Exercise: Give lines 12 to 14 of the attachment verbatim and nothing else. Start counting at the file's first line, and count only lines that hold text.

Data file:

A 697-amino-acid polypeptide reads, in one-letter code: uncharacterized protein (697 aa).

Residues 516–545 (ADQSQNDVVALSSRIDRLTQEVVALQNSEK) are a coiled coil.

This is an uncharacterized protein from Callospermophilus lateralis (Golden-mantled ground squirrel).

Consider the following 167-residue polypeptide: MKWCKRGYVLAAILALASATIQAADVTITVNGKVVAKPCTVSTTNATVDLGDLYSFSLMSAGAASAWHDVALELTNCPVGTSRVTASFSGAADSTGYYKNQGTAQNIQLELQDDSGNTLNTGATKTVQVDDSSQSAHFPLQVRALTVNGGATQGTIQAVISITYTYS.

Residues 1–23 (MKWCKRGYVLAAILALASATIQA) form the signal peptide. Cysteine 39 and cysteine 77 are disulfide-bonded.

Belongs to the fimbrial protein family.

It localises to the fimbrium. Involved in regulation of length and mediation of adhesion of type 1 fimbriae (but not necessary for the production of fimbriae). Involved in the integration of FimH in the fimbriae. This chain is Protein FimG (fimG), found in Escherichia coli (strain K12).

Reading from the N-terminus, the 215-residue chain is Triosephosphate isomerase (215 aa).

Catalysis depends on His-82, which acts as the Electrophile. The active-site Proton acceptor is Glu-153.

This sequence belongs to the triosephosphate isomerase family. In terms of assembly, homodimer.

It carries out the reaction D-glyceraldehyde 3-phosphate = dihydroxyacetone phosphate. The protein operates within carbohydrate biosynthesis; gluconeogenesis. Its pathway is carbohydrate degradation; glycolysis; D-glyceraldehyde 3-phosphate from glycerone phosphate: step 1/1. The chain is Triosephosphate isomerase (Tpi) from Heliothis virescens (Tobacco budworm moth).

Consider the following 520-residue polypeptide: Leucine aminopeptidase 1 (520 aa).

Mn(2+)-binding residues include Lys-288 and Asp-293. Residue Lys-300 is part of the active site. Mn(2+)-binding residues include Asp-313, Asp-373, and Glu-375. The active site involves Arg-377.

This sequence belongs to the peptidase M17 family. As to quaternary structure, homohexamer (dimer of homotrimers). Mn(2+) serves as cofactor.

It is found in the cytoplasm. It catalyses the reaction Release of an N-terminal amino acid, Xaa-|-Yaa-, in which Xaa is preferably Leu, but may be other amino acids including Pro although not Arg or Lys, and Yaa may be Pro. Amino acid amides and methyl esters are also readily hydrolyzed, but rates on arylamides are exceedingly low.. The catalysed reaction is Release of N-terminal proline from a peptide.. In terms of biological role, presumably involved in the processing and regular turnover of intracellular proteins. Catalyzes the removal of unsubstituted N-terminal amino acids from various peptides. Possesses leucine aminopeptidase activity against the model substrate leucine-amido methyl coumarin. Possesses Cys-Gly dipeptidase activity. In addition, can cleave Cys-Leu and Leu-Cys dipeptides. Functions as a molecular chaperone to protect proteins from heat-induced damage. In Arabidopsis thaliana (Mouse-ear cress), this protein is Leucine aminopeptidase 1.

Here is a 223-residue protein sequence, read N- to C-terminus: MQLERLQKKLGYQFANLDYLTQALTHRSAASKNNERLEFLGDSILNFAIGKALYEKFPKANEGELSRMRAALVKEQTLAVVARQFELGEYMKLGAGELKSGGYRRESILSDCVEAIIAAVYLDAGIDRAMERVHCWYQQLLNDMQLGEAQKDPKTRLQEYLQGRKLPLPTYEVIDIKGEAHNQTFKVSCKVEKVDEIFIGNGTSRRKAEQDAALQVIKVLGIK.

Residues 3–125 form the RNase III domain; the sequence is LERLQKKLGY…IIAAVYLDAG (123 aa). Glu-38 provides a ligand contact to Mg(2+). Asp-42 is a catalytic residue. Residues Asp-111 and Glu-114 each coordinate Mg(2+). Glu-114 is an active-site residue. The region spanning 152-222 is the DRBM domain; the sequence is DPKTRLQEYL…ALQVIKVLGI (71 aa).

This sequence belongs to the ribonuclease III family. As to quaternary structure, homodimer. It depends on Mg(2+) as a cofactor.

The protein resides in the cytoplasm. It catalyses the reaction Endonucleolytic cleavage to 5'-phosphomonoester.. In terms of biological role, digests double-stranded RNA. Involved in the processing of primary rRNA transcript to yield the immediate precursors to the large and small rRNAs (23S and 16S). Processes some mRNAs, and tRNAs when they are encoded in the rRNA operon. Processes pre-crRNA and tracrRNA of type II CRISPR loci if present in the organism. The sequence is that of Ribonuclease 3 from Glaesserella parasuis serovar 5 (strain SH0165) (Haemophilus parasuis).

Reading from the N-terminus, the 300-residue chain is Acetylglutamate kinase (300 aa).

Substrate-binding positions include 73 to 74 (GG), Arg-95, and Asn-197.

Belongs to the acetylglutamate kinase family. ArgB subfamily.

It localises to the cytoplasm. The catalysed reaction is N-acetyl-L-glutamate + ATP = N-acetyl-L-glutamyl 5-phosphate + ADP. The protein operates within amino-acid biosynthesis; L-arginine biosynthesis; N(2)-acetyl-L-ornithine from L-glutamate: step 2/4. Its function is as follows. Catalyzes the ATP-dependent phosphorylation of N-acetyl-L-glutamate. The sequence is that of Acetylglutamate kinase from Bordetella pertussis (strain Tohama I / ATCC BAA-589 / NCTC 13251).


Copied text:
Consider the following 520-residue polypeptide: Leucine aminopeptidase 1 (520 aa).

Mn(2+)-binding residues include Lys-288 and Asp-293. Residue Lys-300 is part of the active site. Mn(2+)-binding residues include Asp-313, Asp-373, and Glu-375. The active site involves Arg-377.

This sequence belongs to the peptidase M17 family. As to quaternary structure, homohexamer (dimer of homotrimers). Mn(2+) serves as cofactor.